Thursday, March 17, 2011

Fake Lawyers, Charlatans and Ne'er-do-Wells

When I first started law practice, I was approached by a woman who wanted my opinion on her divorce. She was asked to sign off on a no fault divorce where she would relinquish any claims towards alimony, the marital home, her husband's pension or the couple's bank account.  The woman had a meager income.  Her husband made a good living as an engineer. By signing the document, she would have basically left with the clothes on her back after a particularly arduous thirty year marriage.  "Should I sign it?"  she asked.  "Are you nuts! Absolutely not".

The wife informed me that her miserly husband had hired a "notariusz" 
in order to save a few bucks.  The "notariusz had advised the woman to sign the agreement so that he wouldn't have to deal with the stress of going to court.   "Notariusz? Do you mean lawyer?" I asked. "I think he's a lawyer.  He had a briefcase and wore a tie.

With a little digging I discovered that a "notariusz" was the equivalent of an attorney in Poland.  This particular "notariusz" was not a licensed attorney.  He was simply a Notary Public who had played up the similarity in the two terms.  The notary had charged the husband a lawyer's fee to prepare his case.  I began thinking of what it took for me to get my law license.  The years of study, the Socratic method, and the bar exam flashed before my eyes.  Here was an individual who simply declared herself to be a lawyer.  No fuss.  No mess.  I was furious.  

As most people know, a notary serves as an impartial witness in taking acknowledgments, administering oaths affirmations and performing other acts authorized by state law. A notary is not an attorney and is not licensed to practice law, may not give legal advice, draft legal documents nor accept fees for legal advice.  This guy wasn't a lawyer.  He was a fake.    
Where is Your Stamp?
I had previously touched upon this issue on this blog.  It even lead to some news coverage.  Nevertheless, the problem continues.  It lies in the term notary.  In many countries a notario is a licensed lawyer. In Poland, for example, the notariusz is an accredited attorney. Many non-lawyers refer to themselves as notarios to prey on immigrants with limited English skills and little understanding of the American legal system. Many illegally practice immigration law without a license. They are able to take advantage of the fact that the English term notary, the Spanish term notario or the Polish term notariusz are similar in spelling, but very different in meaning.  

The term was so ingrained in my Eastern European client base that they often asked me why I didn't have a stamp. I would always answer matter-of-factly, "I don't need a stamp, I am an attorney."  Coming from former Communist countries, any paperwork of importance needed some sort of stamped seal of approval.  The fancier the seal, the more important the document. Eventually, I got fed up with the question.  I ordered a custom made stamp with my name and juris number.  "Sure you have a stamp,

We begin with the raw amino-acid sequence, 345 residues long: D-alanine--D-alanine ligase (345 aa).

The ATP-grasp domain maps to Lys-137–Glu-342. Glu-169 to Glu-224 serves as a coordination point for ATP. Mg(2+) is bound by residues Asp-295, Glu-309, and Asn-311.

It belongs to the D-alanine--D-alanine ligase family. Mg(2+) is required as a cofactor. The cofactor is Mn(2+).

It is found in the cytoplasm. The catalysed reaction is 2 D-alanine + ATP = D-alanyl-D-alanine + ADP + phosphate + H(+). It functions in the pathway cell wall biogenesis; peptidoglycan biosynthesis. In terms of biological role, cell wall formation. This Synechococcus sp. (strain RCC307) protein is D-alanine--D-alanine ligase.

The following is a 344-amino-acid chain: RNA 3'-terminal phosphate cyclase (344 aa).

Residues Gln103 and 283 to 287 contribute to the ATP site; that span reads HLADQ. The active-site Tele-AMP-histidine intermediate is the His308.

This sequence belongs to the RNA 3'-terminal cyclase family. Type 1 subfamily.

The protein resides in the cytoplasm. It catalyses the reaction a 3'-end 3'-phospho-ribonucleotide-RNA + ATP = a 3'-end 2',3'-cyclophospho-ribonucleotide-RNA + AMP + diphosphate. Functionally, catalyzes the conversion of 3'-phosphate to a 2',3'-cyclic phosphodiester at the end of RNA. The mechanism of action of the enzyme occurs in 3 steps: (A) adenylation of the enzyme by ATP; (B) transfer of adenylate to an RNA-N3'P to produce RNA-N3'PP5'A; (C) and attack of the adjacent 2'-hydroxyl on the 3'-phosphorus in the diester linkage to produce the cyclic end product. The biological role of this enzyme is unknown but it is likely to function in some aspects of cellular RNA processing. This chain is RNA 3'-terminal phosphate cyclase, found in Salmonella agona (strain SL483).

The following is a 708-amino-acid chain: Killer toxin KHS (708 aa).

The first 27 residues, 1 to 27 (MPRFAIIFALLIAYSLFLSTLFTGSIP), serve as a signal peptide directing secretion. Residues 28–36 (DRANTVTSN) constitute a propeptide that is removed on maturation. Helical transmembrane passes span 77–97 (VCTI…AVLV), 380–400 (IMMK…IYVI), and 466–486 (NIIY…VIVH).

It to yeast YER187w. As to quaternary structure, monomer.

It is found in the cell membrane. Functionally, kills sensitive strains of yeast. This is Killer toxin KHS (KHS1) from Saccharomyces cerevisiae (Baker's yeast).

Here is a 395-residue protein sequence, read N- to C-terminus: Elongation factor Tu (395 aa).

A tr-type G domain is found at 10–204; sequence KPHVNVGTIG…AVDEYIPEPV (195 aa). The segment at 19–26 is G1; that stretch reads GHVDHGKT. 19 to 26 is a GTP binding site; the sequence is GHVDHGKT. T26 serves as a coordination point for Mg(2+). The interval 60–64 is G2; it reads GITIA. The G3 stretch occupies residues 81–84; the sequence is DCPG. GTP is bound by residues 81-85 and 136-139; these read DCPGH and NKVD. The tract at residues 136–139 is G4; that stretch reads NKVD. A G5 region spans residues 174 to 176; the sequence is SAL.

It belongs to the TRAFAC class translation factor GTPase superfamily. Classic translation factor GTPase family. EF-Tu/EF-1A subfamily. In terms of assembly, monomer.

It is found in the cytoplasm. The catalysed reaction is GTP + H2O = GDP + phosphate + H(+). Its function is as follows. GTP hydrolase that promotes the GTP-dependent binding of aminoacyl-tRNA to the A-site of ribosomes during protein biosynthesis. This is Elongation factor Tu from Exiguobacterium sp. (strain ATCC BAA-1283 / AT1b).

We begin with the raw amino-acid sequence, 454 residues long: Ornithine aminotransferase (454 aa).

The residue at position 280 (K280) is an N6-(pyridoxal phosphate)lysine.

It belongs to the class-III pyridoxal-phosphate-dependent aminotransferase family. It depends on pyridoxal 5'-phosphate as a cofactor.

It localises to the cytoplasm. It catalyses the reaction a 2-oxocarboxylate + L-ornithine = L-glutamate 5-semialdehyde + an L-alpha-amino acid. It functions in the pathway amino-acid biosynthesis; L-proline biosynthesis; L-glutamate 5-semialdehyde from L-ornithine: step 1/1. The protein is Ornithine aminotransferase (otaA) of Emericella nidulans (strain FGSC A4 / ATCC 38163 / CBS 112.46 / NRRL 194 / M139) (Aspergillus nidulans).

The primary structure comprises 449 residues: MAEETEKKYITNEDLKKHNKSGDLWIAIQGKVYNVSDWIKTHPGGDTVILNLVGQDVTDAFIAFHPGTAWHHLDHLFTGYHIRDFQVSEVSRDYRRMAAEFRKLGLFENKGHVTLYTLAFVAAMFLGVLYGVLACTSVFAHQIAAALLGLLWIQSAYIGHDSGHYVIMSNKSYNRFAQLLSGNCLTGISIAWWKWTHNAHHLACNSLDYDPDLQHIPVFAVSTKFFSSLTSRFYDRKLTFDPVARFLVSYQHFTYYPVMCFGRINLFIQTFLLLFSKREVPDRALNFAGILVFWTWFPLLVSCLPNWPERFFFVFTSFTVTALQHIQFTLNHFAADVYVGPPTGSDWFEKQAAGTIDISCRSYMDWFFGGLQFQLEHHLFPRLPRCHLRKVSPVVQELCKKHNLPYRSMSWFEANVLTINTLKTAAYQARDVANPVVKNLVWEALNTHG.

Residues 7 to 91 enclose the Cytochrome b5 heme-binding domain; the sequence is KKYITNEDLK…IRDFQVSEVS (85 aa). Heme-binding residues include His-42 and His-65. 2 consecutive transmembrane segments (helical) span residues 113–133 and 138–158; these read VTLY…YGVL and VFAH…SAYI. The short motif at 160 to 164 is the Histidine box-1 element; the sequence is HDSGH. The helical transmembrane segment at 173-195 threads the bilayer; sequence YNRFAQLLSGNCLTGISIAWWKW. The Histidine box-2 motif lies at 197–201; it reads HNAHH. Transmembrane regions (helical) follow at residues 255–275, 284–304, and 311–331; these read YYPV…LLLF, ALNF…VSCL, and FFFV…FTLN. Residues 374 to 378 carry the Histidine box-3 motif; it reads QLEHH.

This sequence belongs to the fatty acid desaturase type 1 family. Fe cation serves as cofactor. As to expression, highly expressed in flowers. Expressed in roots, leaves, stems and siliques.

but this other notary has a gold stamp.  His stamp is more important. "  I began contemplating ordering a custom made ring and wax seal.   Other attorneys must of thought I was full of myself.  Does this guy actually think he is a Baron?  What's with the fancy seal?

I began observing that many notaries were working out of travel agencies in ethnic neighborhoods.  One street in Hartford had a multitude of travel agencies in the span of a few blocks. Were this many people going on vacation? It surprised me a little that people would approach a travel agency with important legal work. For example, why would you go to a travel agent to do your immigration papers?  I wouldn't go to my attorney to book a cruise.  Note to self, 
start booking cruises.

Notaries cannot give legal advice about immigration status, getting a work permit, getting family to the United States, or getting the right to stay in the United States. They cannot tell you what forms to use or what answers to put on the forms. Also, some notarios falsely claim that they have a close and special relationship with the United States Citizenship and Immigration Service (USCIS), and can obtain special immigration favors for their clients or know of secret immigration laws. Notarios often charge excessive fees for their services and mishandle or even lose important immigration documents. Many charge hundreds or thousands of dollars merely to process immigration applications. In many cases, these scam artists charge high fees for filing unnecessary documents, perform poor quality services that jeopardize clients’ cases, and then disappear after receiving payment for their “services.” Their fraudulent practices put immigrants at risk because they lack real knowledge of immigration law. They charge fees to prepare applications for nonexistent immigration programs, or for existing programs for which the client does not qualify. 

If you feel you have been cheated by a notary, contact a lawyer, the bar or even the state attorney's office.  If not for you, do it for me.  Law school was tough and my school loans are through the roof.  If you have important legal work, always seek the advice of a bona fide, honest-to-goodness, real attorney.   


Anonymous said...

It's hard enough to fine a competent attorney!

Anonymous said...

This is obviously a big problem here in Texas as well, with a large immigrant population. It's actually illegal for a notary to refer to himself as a "notario"...not that it stops them.

Chris said...

There are indeed many people who will make illicit ways just to earn money. Even lawyers have been victimized by them.

IRS Tax Attorney

form 2290 said...

The scammers are everywhere, that's why you should pick the services you use.